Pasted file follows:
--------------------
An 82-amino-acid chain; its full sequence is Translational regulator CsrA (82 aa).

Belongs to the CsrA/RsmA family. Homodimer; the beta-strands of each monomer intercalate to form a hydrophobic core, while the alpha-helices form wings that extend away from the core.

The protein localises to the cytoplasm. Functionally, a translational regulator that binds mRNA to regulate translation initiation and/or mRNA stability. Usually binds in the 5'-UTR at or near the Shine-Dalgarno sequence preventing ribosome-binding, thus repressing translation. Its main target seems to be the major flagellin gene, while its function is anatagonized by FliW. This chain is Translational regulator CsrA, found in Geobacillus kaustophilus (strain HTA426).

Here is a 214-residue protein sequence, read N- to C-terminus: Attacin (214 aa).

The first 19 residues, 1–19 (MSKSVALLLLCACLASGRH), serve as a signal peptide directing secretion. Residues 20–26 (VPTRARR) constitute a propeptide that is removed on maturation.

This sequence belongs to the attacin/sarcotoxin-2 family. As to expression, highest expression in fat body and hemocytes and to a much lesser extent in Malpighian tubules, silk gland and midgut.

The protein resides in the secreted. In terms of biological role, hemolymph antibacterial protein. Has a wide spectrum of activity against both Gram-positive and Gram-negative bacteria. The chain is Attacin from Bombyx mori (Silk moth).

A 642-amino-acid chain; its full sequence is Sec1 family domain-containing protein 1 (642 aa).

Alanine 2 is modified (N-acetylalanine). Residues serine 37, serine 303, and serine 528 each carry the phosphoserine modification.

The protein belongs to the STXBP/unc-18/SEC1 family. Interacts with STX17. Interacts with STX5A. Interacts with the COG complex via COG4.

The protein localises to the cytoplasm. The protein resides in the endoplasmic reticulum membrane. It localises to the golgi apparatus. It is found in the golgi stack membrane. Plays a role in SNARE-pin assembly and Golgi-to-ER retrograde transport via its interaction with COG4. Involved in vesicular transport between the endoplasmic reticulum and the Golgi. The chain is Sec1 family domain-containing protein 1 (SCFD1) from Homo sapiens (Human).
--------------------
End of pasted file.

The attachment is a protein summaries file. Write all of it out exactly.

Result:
An 82-amino-acid chain; its full sequence is Translational regulator CsrA (82 aa).

Belongs to the CsrA/RsmA family. Homodimer; the beta-strands of each monomer intercalate to form a hydrophobic core, while the alpha-helices form wings that extend away from the core.

The protein localises to the cytoplasm. Functionally, a translational regulator that binds mRNA to regulate translation initiation and/or mRNA stability. Usually binds in the 5'-UTR at or near the Shine-Dalgarno sequence preventing ribosome-binding, thus repressing translation. Its main target seems to be the major flagellin gene, while its function is anatagonized by FliW. This chain is Translational regulator CsrA, found in Geobacillus kaustophilus (strain HTA426).

Here is a 214-residue protein sequence, read N- to C-terminus: Attacin (214 aa).

The first 19 residues, 1–19 (MSKSVALLLLCACLASGRH), serve as a signal peptide directing secretion. Residues 20–26 (VPTRARR) constitute a propeptide that is removed on maturation.

This sequence belongs to the attacin/sarcotoxin-2 family. As to expression, highest expression in fat body and hemocytes and to a much lesser extent in Malpighian tubules, silk gland and midgut.

The protein resides in the secreted. In terms of biological role, hemolymph antibacterial protein. Has a wide spectrum of activity against both Gram-positive and Gram-negative bacteria. The chain is Attacin from Bombyx mori (Silk moth).

A 642-amino-acid chain; its full sequence is Sec1 family domain-containing protein 1 (642 aa).

Alanine 2 is modified (N-acetylalanine). Residues serine 37, serine 303, and serine 528 each carry the phosphoserine modification.

The protein belongs to the STXBP/unc-18/SEC1 family. Interacts with STX17. Interacts with STX5A. Interacts with the COG complex via COG4.

The protein localises to the cytoplasm. The protein resides in the endoplasmic reticulum membrane. It localises to the golgi apparatus. It is found in the golgi stack membrane. Plays a role in SNARE-pin assembly and Golgi-to-ER retrograde transport via its interaction with COG4. Involved in vesicular transport between the endoplasmic reticulum and the Golgi. The chain is Sec1 family domain-containing protein 1 (SCFD1) from Homo sapiens (Human).